Jung has a relevant experience in his autobiography. During his childhood, Jung was possesed of an overwhelming compulsion to blaspheme the Holy Spirit. He also had been taught that this was the one thing that caused eternal damnation. He resisted the compulsion, afraid to finish his thought. However, upon reflection, he realized this desire did not come from him, as it was something he absolutely did not want to do, but must come from somewhere else, from God. He finished his thought of blasphemy, and then immediately felt relief and the grace of God. It was this grace, from Darkness, that was the true essence of Christianity for him. God made Adam and Eve to sin, but their sin was required for grace.

    This is the theological felix culpa- the Fall was required for the Crucifixion.

    A God of only light is meaningless, like the one word language. God's creation of meaning required sin. God is perfect, and so It's partial emanations are inheritally imperfect. We see this in the Gnostics' conception of the Pleroma. God's emanations must exist in pairs, much like Heraclitus' tension of opposites. We can only grasp aspects of God in our mind, only part of the balanced whole. Since the parts are imperfect, not the perfectly balanced whole, we will by definition see fault in God.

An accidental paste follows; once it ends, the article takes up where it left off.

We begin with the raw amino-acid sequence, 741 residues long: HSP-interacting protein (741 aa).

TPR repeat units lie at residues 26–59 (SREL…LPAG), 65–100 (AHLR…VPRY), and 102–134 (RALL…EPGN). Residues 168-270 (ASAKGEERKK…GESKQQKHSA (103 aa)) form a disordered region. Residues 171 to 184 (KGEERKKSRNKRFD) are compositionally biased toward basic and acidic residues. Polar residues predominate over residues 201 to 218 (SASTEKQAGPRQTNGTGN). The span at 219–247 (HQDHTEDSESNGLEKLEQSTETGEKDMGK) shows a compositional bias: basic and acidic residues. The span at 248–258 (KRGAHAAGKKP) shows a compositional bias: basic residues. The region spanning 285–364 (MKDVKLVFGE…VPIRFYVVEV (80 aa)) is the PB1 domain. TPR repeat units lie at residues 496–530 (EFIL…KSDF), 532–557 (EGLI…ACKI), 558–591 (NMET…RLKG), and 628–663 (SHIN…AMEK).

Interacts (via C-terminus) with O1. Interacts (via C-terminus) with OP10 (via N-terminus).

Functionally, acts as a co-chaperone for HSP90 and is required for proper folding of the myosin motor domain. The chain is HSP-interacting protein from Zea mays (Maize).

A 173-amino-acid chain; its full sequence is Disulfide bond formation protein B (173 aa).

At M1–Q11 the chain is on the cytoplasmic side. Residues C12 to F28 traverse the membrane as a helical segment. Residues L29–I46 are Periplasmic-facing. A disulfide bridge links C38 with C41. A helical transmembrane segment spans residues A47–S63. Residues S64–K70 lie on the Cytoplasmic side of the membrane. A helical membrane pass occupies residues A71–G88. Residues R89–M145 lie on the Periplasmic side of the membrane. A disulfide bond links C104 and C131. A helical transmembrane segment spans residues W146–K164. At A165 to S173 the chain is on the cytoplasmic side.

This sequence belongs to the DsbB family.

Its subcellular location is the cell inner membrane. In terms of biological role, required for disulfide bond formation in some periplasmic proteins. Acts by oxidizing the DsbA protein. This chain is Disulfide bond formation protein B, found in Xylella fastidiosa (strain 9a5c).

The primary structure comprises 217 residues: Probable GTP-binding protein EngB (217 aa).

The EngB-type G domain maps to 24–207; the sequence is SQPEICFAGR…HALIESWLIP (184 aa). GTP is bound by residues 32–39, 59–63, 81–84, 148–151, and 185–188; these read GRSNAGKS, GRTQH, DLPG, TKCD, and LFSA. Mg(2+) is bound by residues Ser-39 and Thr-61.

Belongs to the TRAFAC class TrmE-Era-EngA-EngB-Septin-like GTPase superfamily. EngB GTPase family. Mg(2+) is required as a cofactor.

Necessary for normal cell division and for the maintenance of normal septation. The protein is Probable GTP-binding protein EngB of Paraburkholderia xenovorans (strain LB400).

God exists outside time. Perfect knowledge of the future would be no different from experiencing the future. All existence occurs at once. Sin is a problem for us because we only see a sliver of the picture, not knowing that there is no distance between the Fall and the Heavenly Kingdom. Indeed, a close reading of Paul and Christ in the Gospels show that we are already in the Kingdom today, as we live on Earth, through God's grace. Hell, the speration from God, can also be upon us even as we live.

    Or, to sum up, the "problem of sin" is not a problem of contradiction, but a problem of our frame of reference. We are like Parmenides, thinking Achilles can never overtake the hare, because our reference is wrong.
  • TheMadFool
    9.4k
    God does not create a world of sin.spirit-salamander

    Therein lies the rub, friend and thank you for bringing it to my attention. I owe you for it but given the possibility that I could be utterly mistaken I'll refrain from thanking you immediately.

    Imagine this: Initially I'd like to restrict the domain of discourse to humans only. The question that needs to be asked is, "is it possible (or not) that humans, if they put their heart and soul into it, can live in complete harmony, at peace with each other?" My hunch is that we can. While I don't wish to trivialize the difficulty of such an undertaking, I see no insurmountable barrier to, nothing that would make impossible, a world that's all happiness. If so, God didn't create a world of sin and the sin that we bump into every day of our lives is our own doing. Should you blame god for sin if one admits that living sinless lives is possible? That would be like accusing your boss of poor administration and, with the same breath, admitting that what you've labeled "poor administration" can be solved through interpersonal cooperation. You can't have the cake and eat it too.